Then there is the often horny issue of finance. CAMRA HQ will normally provide a loan, but branches need to submit a proper business plan and then wait for approval. Given the often complex committee structure within CAMRA, this can sometimes take longer than you think, as my CAMRA branch discovered seven years ago.

It doesn’t end there of course, as once your guide arrives back from the printers; you’ve then got to get out there and start selling copies! West Kent CAMRA produced a guide in 2009, in conjunction with two neighbouring branches. It was a massive undertaking, and I’m pretty certain at least one of the editors came close to being divorced by his wife, due to the inordinate amount of time spent on the editing, layout and design of the guide!

On the plus side, the Gateway to Kent Guide won best local CAMRA guide for 2010, but there are still some outstanding accounting issues to be dealt with before a line can finally be drawn under the project, and a number of guides remain unsold. It is highly unlikely that the branch will be producing a follow on, as the will and the drive necessary for such an undertaking just isn’t there.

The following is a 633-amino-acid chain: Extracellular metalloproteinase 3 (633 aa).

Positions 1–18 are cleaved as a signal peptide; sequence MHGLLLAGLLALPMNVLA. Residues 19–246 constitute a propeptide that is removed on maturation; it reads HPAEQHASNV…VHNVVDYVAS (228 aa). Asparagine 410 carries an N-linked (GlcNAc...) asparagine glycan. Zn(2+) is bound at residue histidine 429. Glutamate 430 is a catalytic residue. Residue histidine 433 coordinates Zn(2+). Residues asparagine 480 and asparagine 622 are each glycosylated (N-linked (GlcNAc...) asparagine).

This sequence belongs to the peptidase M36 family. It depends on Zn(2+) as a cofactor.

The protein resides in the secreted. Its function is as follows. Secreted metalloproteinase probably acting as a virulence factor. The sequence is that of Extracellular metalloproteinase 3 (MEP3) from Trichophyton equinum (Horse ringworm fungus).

On the subject of editing, a couple of CAMRA colleagues involved with entering the Good Beer Guide survey information have told me what a thankless and at times soul-destroying process this is. There are considerable variations in the standard of written English used by surveyors, and it is not unusual for what is written to make little sense. Information such as telephone numbers, website addresses, opening times often needs re-checking as well; so remember this next time you’re thumbing through your copy of the GBG, as the guide owes its freshness and appeal to a small handful of unpaid volunteers, rather than the paid staff at St Albans who claim all the credit!